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Rent control hurts everyone in the long run: Don Campbell

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guest | 18 Jul 2011, 02:28 PM Agree 0

But Real Estate Investment Network President Don Campbell told CRE Online such rent control regulations have unintended consequences that will hurt investors, developers, the government, and even renters. Politically, controlling the rising cost of rents might look good to voters, but it will be a long-term detriment all around, he said.“Often these bills are passed due to the optics of the bill and often throughout history they are instigated in election years,” he said.Renters who mostly support these controls fail to realize they would drive up rents, he said. There are three reasons this would hurt renters, he said:1.     They severely restrict the ability for anyone to financially build rental-specific properties (apartment buildings), thus driving more renters into the more costly option of condo properties.2.     Rents increases will hurt new renters each time properties change hands. Although rent increases are controlled by government guidelines, investors can raise rents back to market levels as soon as tenants move out. Because of a lack of supply, these increases could be quite high.3.     Landlords would be forced to decrease the amount of money spent on repairs and maintenance, thus lowering the quality of the living space for tenants.The government would also face some problems, said Campbell:1.     They will be pressured to provide incentives (like the 1970s and 1980s) to get rental specific buildings built.2.     As actual rents increase, the government will have to increase funding to affordable housing projects.3.     The disputes between tenants and landlords will increase, occupying government resources.4.     What the government gains in “optics,” they will lose in increased spending in these areas.Investors, often some of the most vocal opponents against rent controls in Canada, will no doubt be affected in a number of ways:1.     In Ontario, limiting rents on post-1991 buildings will lead to a decreased amount of funds available for maintenance. 2.     Many investors will let their buildings deteriorate as capital expenditures spending will decrease.3.     Investment money will be pushed out of the region to less regulated areas of the country.Lastly, Campbell said developers will also be dissuaded from building apartment rental buildings knowing that interest rates and energy prices will increase at a faster rate than rents. “Money will be provided elsewhere where it provides a better yield,” he said.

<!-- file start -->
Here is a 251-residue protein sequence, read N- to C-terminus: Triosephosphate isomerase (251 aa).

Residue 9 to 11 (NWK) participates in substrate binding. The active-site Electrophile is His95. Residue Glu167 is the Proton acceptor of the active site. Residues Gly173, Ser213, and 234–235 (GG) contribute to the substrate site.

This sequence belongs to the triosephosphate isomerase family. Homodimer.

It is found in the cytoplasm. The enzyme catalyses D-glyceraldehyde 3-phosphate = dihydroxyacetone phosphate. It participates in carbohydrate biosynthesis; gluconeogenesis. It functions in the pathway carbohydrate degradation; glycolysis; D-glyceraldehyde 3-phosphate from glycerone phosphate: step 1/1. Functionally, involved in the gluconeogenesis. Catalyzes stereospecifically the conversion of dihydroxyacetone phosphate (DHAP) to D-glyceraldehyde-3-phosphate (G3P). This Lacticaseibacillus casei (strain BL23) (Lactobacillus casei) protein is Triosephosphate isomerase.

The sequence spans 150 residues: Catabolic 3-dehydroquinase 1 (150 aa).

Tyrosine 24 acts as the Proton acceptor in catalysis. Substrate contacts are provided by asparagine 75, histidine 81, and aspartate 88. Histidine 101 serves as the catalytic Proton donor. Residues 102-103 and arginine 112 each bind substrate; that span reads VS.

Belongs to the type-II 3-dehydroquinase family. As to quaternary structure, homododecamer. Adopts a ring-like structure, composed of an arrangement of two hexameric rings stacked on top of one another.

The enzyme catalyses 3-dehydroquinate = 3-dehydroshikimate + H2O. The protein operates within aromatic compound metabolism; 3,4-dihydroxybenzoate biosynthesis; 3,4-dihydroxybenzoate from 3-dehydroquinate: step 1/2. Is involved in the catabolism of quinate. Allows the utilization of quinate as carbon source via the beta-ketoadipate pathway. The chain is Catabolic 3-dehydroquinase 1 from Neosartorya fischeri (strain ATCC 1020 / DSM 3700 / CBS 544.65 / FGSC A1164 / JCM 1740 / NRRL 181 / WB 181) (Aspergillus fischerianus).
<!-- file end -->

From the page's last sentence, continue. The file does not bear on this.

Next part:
• Dennis | 20 Jul 2011, 07:21 PM Agree 0
    Right on Don
  • Dennis | 20 Jul 2011, 08:21 PM Agree 0
    Right on Don
  • Thane Lanz | 20 Jul 2011, 11:03 PM Agree 0
    Rent Control has been phased out over the last twenty years in most jurisdictions. Too bad it's making a comeback politically. Don is right it just hurts everyone in the long run. If we don't make enough profit as investors we don't reinvest. That's why most of my future investing will be in Alberta. There is no rent controls.

    ______________________________________________
    Thane Lanz
    Zero Down Canada
    "No Money Down Investment Condos"
    http://www.zerodowncanada.com
  • Thane Lanz | 21 Jul 2011, 12:03 AM Agree 0
    Rent Control has been phased out over the last twenty years in most jurisdictions. Too bad it's making a comeback politically. Don is right it just hurts everyone in the long run. If we don't make enough profit as investors we don't reinvest. That's why most of my future investing will be in Alberta. There is no rent controls.

    ______________________________________________
    Thane Lanz
    Zero Down Canada
    "No Money Down Investment Condos"
    http://www.zerodowncanada.com
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